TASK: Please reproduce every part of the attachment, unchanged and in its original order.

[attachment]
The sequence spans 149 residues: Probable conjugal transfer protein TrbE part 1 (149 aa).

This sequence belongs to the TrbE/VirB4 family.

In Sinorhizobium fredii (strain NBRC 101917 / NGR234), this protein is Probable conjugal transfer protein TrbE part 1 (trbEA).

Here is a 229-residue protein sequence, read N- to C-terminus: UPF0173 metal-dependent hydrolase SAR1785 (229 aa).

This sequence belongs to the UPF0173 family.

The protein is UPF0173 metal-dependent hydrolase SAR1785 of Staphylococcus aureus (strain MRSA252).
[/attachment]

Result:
The sequence spans 149 residues: Probable conjugal transfer protein TrbE part 1 (149 aa).

This sequence belongs to the TrbE/VirB4 family.

In Sinorhizobium fredii (strain NBRC 101917 / NGR234), this protein is Probable conjugal transfer protein TrbE part 1 (trbEA).

Here is a 229-residue protein sequence, read N- to C-terminus: UPF0173 metal-dependent hydrolase SAR1785 (229 aa).

This sequence belongs to the UPF0173 family.

The protein is UPF0173 metal-dependent hydrolase SAR1785 of Staphylococcus aureus (strain MRSA252).